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Jeff_F_
Beginner
99 Views

Memory bandwidth degradation with STREAM benchmark on identical systems

Hi,

We recently deployed several hundred identical servers with a Supermicro dual-socket X10DRT-HIBF motherboard, two E5-2670v3 processors, and 8 x ATP (Samsung) 8GB DDR4-2133 Reg ECC 1R 1.2V DIMMs. We are running the same STREAM memory benchmark test on all the nodes, and notice on 6 nodes the results are approximately 12% less than the others. The degradation is across both processors. We have tried swapping out the procs with ones from a server that passed the benchmark. We also did this with the DIMMs. We have verified the BIOS is identical and we are booting from a common OS image over the network. 

Our next step is to replace the motherboards in the servers, however we are troubled that we do not have a reason for the slower memory performance on these 6 nodes. So we are wondering what other factors could impact these memory tests? could there be an issue with the QPI link? Does this happen time to time? Why would replacing the motherboard correct this issue? Any feedback is welcome.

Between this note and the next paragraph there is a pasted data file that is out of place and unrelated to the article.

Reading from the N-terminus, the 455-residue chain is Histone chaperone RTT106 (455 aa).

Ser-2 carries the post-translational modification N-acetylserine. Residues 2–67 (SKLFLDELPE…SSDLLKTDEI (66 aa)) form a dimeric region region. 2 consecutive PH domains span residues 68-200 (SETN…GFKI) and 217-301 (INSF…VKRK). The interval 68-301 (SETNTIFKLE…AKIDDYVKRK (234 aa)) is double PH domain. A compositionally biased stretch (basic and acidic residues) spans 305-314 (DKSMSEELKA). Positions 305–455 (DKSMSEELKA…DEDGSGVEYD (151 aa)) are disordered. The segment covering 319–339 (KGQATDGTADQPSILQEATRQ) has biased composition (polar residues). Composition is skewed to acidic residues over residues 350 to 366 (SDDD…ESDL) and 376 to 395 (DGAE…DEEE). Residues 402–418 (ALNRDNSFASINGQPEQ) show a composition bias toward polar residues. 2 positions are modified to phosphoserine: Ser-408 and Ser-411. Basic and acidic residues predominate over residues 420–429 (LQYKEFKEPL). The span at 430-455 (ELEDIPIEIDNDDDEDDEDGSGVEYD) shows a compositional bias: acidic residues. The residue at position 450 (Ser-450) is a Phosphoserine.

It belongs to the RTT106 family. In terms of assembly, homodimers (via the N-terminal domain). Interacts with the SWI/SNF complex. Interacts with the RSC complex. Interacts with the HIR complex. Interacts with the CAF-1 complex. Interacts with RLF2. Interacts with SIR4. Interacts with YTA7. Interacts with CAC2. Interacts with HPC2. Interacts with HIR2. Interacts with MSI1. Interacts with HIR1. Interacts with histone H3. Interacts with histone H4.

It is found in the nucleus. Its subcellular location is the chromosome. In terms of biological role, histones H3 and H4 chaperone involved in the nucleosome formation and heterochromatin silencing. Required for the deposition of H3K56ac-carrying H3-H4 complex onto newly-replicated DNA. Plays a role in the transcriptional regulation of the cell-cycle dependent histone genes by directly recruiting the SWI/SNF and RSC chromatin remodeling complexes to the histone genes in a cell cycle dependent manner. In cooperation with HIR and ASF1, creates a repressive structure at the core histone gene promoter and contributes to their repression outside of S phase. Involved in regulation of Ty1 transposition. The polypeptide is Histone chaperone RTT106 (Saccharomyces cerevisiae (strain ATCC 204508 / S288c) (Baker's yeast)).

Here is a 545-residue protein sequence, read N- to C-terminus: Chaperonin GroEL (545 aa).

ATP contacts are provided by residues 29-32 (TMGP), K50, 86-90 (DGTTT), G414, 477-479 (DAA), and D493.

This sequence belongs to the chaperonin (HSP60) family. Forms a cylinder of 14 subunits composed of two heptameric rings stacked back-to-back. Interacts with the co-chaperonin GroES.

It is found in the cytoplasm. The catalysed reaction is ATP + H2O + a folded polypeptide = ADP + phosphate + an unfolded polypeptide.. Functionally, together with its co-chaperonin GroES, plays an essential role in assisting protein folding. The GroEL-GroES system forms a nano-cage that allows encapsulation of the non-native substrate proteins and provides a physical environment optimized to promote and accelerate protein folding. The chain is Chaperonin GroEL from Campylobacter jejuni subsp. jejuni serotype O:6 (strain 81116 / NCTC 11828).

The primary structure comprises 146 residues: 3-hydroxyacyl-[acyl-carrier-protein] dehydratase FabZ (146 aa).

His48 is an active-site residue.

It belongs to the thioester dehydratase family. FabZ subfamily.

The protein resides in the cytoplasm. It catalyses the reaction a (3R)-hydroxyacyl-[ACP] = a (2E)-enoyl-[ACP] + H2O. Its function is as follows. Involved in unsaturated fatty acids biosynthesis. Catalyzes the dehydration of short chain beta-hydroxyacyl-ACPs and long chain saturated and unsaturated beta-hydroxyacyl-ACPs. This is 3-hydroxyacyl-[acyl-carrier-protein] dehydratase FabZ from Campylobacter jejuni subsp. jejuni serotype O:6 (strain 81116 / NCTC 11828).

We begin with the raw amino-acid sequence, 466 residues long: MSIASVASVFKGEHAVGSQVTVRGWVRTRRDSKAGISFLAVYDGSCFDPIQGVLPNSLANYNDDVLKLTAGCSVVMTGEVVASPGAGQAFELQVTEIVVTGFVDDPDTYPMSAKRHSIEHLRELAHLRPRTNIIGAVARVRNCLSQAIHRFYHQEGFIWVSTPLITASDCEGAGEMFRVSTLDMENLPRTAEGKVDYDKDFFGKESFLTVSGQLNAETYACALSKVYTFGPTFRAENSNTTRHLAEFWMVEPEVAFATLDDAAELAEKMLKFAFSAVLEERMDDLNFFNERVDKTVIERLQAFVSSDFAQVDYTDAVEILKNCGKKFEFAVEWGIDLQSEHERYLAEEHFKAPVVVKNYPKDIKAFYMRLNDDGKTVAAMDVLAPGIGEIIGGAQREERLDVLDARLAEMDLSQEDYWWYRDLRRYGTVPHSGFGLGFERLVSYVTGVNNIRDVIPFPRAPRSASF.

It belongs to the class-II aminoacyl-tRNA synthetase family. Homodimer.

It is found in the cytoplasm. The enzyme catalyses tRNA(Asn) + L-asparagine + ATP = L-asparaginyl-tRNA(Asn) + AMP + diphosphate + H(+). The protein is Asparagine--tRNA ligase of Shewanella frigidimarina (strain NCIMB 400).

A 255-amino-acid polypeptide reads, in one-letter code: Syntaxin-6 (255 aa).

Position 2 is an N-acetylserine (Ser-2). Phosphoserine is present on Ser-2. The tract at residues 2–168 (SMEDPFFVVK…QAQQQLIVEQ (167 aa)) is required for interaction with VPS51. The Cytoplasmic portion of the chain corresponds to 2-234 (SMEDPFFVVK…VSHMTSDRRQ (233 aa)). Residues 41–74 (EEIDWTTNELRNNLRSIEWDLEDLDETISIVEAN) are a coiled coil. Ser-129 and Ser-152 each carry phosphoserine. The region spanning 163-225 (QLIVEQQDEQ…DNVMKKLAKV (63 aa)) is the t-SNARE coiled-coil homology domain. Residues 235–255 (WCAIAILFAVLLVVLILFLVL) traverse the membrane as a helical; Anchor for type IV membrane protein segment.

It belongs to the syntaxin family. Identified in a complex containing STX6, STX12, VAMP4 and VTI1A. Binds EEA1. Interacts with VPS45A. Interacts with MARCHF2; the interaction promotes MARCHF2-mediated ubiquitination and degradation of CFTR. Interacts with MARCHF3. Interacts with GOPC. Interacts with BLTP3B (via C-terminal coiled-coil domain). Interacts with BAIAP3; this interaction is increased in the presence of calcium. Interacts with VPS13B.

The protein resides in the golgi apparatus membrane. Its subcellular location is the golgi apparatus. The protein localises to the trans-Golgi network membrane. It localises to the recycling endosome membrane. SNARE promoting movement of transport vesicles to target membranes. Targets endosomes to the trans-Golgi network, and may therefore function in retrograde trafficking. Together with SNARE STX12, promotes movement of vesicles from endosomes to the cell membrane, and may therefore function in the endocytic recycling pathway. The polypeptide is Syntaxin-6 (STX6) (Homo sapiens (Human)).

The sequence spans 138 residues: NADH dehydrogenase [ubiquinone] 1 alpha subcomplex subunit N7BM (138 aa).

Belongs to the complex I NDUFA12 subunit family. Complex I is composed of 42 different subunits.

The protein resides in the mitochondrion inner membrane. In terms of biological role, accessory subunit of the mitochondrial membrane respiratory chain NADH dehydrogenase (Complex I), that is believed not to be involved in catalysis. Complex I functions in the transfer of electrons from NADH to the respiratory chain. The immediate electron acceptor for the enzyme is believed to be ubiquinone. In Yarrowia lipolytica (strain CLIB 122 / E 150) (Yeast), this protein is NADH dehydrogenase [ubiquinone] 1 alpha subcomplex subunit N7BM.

Thanks,

Jeff Friedman - Sales Engineer

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2 Replies
McCalpinJohn
Black Belt
99 Views

There are lots of possibilities, but it is often a challenge to know what information to gather....

If these are running Linux, then I may be able to offer some suggestions.  Windows is SEP (http://hitchhikers.wikia.com/wiki/Somebody_Else's_Problem_field).    

You may want to supplement the STREAM tests with runs using the "Intel Memory Latency Checker" (https://software.intel.com/en-us/articles/intelr-memory-latency-checker).  The Intel code is a bit more self-contained than STREAM, and may avoid environment mis-configuration issues.

Jeff_F_
Beginner
99 Views

Thanks for the suggestions, due to time constraints on getting this cluster up and running, we replaced the motherboards on the slow nodes, and the bandwidth tests all passed.  I will keep the latency-checker tool in mind for future issues, should we have any. But for these most recent incidents, I guess I'll chalk it up to physics :)

 

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